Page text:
Back in the good old days of carburetors and distributors, the game was all about busting door locks and hotwiring the ignition to boost a car. Technology rose up to combat this, you may remember the immobilizer systems that added a chip to the ignition key without which the vehicle could not be started. But alongside antitheft security advances, modern vehicles gained an array of electronic controls covering everything from the entertainment system to steering and brakes. Combine this with Bluetooth, WiFi, and cellular connectivity — it’s unlikely you can purchase a vehicle today without at least one of these built in — and the attack surface has grown far beyond the physical bounds of bumpers and crumple zones surrounding the driver.
Cyberattackers can now compromise vehicles from the comfort of their own homes. This can range from the mundane, like reading location data from the navigation system to more nefarious exploits capable of putting motorists at risk. It raises the question — what can be done to protect these vehicles from unscrupulous types? How can we give the user ultimate control over who has access to the data network that snakes throughout their vehicle? One possible solution I’m looking at today is the addition of internet killswitches.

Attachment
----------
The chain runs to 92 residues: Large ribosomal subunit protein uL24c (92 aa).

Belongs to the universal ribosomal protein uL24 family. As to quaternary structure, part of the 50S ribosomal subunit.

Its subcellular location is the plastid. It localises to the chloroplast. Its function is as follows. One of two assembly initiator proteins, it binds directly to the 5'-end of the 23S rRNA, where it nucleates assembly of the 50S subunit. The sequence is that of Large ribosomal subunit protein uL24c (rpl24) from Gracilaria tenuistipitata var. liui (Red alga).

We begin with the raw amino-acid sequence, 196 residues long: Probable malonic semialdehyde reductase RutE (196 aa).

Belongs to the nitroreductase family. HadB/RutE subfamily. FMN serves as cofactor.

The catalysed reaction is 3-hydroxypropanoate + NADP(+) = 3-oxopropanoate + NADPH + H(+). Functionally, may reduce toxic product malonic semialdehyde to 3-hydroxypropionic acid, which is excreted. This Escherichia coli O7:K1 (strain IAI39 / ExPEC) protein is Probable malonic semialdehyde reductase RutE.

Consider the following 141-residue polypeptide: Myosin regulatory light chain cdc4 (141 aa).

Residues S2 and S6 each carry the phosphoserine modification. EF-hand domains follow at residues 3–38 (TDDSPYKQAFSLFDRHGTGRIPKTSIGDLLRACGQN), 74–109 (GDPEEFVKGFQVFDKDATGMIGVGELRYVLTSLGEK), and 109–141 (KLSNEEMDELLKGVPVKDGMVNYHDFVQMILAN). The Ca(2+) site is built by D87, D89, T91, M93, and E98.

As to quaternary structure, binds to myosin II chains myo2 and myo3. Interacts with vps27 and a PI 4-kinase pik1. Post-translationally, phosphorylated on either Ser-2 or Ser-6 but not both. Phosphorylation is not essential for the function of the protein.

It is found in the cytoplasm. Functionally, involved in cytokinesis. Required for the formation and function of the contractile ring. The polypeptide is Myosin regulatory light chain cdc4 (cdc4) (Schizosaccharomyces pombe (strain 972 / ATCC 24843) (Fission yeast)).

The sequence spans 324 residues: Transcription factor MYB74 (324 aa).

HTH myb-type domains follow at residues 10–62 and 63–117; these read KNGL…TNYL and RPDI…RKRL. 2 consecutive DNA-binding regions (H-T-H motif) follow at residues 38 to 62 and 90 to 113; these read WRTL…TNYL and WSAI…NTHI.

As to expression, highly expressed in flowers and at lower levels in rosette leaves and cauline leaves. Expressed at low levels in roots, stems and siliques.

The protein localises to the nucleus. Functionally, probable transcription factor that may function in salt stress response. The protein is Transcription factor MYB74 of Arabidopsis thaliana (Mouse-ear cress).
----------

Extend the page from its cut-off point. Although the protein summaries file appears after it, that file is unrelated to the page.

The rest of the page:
Diesel is a fuel that has had a mixed history, with varying levels of take-up by consumers around the world. In the world of transport, diesel engines have offered better fuel economy and torque than comparable gasoline engines. Particularly popular in Europe, diesel established a strong consumer base in both small commuter cars as well as heavy vehicles such as trucks and buses.
Despite this, the tide is turning, and for the average motorist, diesel’s days may be numbered. Why is this the case, and what are the potential alternatives vying for diesel’s crown?
Plenty of Pros, but Plenty of Cons
Diesel is a hydrocarbon fuel with several advantages over gasoline. Its lack of volatility makes it workable to use in a compression-ignition mode, and diesel engines can be run with lean fuel-air ratios. It also has a higher volumetric energy density than gasoline, and thanks to low volatility, diesel engines can run at significantly higher compression ratios without risking detonation. These benefits allow diesel engines to produce significantly more torque than similarly sized gasoline engines, and they can offer fuel economy gains in excess of 15%.